After a major decline in August, the Ag Economy Barometer declined again in September as producers “were noticeably more pessimistic about current conditions on their farms and in the U.S. economy.”

The barometer — a joint effort of Purdue University and the CME Group — dropped just three points, but the barometer’s index of current conditions dropped 22 points. The future expectations index actually rose six points from the August readout, as producers report optimism about future economic conditions.

The concerns over current conditions were reflected in the barometer’s index measuring producer perspectives on making large investments in their farming operations. That index was down nine points from August and 20 points below July’s reading, which was the highest of the 2019 calendar year.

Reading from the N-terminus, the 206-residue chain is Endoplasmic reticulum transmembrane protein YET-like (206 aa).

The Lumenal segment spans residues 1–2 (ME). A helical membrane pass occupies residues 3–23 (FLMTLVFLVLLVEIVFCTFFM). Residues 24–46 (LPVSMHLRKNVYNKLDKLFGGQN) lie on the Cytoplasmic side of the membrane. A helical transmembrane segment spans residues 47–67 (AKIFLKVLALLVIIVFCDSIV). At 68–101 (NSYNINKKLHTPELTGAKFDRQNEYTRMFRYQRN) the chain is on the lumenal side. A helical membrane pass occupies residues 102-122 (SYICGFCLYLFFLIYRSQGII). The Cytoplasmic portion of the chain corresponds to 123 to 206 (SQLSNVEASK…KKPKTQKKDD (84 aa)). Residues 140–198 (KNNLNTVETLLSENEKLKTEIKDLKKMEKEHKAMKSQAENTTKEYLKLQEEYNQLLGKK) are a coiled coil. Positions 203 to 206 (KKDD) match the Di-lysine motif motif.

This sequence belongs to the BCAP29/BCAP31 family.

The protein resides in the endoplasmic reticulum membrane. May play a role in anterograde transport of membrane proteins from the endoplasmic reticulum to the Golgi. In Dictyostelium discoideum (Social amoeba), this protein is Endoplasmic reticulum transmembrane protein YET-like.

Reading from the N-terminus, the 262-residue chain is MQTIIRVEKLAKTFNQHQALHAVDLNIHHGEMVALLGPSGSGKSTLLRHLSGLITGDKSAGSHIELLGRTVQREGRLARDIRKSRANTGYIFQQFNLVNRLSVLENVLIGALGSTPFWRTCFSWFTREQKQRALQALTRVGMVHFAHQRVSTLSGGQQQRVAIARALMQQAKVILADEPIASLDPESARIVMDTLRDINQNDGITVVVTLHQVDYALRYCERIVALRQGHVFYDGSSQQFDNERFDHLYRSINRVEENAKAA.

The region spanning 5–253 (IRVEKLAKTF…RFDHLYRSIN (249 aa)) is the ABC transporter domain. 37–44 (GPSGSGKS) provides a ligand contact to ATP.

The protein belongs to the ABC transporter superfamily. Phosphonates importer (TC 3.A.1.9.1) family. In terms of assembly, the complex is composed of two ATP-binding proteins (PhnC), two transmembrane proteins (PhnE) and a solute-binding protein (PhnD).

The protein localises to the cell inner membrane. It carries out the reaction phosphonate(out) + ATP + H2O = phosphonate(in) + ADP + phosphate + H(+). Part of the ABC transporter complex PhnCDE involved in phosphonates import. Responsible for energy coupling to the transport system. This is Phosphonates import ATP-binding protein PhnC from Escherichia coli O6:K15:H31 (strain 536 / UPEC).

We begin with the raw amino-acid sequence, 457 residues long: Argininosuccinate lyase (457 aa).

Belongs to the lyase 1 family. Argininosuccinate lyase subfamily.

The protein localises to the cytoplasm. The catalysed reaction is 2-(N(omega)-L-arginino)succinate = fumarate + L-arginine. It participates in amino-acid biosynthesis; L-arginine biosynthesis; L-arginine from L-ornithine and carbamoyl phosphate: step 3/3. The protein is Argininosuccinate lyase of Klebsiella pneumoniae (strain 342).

In addition to an improved future economic outlook, producers increasingly expect the trade war with China to come to an end soon. In July, just 22% or producers expected the dispute “to be settled soon,” a figure that jumped to 41% in September. Seventy-two percent of producers also expect the resolution to benefit U.S. agriculture.

Producers are also showing less gloom about their expectations for the upcoming grain harvest. In May, the survey asked whether producers expected profitability in crop production would improve, diminish, or stay the same over the next 12 months; at the time, 41% of respondents expected diminishing returns based on concerns about delayed planting. In the September survey, that figure dropped to 21% and the percentage of producers expecting improved profitability jumped from 10% in May to 16% in September.

The figures are based on a nationwide telephone survey of 400 producers between Sept. 9-13.

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